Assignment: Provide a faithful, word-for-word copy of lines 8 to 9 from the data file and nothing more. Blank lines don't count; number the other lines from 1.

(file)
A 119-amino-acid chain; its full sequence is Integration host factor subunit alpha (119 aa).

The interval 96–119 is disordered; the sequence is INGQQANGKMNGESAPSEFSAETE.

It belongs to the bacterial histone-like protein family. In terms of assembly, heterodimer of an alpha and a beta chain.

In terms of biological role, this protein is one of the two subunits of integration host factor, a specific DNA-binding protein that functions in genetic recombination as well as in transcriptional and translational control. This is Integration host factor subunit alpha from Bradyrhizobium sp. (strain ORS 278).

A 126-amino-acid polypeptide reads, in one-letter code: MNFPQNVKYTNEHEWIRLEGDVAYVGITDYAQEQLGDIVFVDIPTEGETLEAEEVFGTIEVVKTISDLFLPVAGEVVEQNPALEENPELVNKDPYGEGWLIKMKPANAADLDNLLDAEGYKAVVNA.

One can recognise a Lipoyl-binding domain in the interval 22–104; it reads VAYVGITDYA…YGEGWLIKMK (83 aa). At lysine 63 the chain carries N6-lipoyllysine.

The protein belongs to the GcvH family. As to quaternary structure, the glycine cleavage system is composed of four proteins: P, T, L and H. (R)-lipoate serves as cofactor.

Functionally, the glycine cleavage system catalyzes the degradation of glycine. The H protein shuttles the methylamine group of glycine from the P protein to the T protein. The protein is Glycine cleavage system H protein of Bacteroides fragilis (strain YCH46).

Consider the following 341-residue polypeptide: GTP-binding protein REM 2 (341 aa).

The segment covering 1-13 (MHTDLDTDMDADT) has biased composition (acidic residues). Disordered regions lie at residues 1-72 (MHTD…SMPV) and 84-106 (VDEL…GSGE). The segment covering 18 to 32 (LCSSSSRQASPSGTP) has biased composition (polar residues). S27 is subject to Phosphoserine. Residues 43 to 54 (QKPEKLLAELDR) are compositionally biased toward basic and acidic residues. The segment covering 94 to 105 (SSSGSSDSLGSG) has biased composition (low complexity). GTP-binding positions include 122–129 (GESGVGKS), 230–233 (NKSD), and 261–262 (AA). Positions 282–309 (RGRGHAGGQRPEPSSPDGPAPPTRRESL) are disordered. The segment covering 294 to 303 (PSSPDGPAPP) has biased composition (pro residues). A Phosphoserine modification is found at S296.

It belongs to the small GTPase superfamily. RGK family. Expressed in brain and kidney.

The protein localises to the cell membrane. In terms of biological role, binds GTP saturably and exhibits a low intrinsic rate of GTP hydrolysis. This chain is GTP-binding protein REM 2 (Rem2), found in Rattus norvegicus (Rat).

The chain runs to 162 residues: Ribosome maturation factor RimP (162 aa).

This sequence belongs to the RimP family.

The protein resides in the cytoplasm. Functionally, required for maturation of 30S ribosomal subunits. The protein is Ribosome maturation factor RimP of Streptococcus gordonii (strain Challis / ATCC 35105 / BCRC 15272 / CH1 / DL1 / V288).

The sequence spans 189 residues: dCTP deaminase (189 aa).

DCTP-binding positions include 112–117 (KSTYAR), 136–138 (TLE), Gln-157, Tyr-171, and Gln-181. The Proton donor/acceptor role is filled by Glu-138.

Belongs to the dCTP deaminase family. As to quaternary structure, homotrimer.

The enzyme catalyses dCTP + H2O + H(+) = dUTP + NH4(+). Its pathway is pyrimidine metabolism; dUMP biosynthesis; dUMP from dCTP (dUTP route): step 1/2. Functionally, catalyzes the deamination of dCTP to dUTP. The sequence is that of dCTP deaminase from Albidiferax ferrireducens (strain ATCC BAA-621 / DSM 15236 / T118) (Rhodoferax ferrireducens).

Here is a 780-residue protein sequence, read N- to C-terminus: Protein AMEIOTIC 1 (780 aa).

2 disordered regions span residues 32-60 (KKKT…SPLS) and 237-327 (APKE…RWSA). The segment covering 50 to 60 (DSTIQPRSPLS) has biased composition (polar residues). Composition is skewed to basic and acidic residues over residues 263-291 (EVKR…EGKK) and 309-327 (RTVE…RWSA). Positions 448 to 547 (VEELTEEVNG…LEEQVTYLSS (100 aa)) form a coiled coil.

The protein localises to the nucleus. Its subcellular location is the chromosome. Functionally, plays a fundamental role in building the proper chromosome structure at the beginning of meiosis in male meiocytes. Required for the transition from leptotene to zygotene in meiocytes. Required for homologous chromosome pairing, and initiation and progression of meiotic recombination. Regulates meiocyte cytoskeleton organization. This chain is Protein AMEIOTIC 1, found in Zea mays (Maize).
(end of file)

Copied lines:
Functionally, the glycine cleavage system catalyzes the degradation of glycine. The H protein shuttles the methylamine group of glycine from the P protein to the T protein. The protein is Glycine cleavage system H protein of Bacteroides fragilis (strain YCH46).

Consider the following 341-residue polypeptide: GTP-binding protein REM 2 (341 aa).